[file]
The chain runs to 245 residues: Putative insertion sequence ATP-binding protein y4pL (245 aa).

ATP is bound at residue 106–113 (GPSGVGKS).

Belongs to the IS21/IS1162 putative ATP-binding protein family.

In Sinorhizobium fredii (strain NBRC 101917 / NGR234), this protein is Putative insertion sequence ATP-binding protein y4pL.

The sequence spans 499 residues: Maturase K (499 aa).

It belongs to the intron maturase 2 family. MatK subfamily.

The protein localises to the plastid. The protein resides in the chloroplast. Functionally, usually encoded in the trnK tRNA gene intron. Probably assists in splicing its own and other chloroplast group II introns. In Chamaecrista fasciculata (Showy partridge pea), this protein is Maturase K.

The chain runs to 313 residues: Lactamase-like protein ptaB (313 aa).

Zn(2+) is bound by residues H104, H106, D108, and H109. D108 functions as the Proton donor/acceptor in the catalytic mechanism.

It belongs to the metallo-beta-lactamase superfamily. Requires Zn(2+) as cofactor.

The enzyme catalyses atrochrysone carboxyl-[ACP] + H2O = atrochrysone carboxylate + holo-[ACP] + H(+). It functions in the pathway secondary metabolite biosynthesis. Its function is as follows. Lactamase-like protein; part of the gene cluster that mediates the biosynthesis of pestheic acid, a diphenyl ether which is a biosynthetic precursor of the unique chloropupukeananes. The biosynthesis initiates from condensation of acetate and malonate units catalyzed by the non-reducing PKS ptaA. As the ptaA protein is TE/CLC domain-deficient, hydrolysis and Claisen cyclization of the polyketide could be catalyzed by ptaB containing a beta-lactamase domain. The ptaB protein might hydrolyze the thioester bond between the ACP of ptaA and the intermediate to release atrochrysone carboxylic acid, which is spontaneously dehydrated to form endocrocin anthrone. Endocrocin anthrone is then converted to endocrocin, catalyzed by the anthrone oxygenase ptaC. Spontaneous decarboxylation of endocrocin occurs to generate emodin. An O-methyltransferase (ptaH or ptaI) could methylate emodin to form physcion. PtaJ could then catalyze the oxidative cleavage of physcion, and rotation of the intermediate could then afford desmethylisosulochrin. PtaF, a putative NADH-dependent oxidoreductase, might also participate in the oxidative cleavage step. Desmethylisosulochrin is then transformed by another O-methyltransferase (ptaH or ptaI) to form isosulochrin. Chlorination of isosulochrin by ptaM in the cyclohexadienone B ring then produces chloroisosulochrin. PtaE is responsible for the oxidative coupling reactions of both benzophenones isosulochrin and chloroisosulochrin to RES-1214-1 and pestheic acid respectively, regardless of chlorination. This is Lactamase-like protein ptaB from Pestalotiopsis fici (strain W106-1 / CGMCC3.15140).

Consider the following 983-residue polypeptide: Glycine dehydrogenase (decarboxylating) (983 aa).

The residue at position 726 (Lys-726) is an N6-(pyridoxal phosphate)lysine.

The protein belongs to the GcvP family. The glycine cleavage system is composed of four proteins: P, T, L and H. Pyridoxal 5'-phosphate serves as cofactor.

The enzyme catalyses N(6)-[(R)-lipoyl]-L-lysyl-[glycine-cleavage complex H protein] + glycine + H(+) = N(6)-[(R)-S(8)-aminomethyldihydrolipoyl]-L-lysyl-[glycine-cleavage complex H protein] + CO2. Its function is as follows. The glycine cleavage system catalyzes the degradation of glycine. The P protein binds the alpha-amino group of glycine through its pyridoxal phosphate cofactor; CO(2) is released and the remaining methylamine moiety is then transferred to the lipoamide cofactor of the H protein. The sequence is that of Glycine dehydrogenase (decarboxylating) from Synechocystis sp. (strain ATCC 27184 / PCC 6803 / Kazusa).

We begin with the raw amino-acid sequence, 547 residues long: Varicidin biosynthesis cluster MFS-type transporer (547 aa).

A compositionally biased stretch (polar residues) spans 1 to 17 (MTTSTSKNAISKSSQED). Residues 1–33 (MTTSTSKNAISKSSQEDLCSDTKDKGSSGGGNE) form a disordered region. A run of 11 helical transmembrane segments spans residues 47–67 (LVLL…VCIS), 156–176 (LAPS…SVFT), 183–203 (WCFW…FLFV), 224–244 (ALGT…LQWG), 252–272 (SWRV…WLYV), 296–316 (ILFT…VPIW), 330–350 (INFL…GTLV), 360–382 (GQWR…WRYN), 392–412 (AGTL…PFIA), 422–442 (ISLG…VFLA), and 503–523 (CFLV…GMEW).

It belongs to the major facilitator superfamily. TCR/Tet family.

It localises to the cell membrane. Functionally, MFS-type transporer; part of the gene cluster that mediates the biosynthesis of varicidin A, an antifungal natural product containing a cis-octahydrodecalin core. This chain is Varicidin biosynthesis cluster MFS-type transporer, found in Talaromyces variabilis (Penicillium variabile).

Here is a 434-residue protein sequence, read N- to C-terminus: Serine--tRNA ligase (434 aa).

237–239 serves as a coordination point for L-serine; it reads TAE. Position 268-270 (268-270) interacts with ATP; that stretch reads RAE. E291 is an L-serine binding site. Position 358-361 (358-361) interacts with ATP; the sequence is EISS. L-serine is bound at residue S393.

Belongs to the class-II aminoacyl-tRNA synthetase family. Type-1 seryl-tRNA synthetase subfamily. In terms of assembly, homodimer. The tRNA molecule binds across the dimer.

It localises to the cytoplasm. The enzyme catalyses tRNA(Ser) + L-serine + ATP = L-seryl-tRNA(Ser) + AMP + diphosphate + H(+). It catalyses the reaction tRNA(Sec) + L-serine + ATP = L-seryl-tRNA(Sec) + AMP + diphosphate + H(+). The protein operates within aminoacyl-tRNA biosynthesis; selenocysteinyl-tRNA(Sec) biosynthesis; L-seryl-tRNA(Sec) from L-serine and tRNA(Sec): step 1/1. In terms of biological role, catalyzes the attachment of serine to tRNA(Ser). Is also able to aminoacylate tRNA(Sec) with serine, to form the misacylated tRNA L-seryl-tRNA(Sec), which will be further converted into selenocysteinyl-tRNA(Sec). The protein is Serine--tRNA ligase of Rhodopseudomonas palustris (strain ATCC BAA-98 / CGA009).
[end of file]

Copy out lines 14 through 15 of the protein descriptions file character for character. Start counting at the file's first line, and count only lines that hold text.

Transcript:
The protein belongs to the GcvP family. The glycine cleavage system is composed of four proteins: P, T, L and H. Pyridoxal 5'-phosphate serves as cofactor.

The enzyme catalyses N(6)-[(R)-lipoyl]-L-lysyl-[glycine-cleavage complex H protein] + glycine + H(+) = N(6)-[(R)-S(8)-aminomethyldihydrolipoyl]-L-lysyl-[glycine-cleavage complex H protein] + CO2. Its function is as follows. The glycine cleavage system catalyzes the degradation of glycine. The P protein binds the alpha-amino group of glycine through its pyridoxal phosphate cofactor; CO(2) is released and the remaining methylamine moiety is then transferred to the lipoamide cofactor of the H protein. The sequence is that of Glycine dehydrogenase (decarboxylating) from Synechocystis sp. (strain ATCC 27184 / PCC 6803 / Kazusa).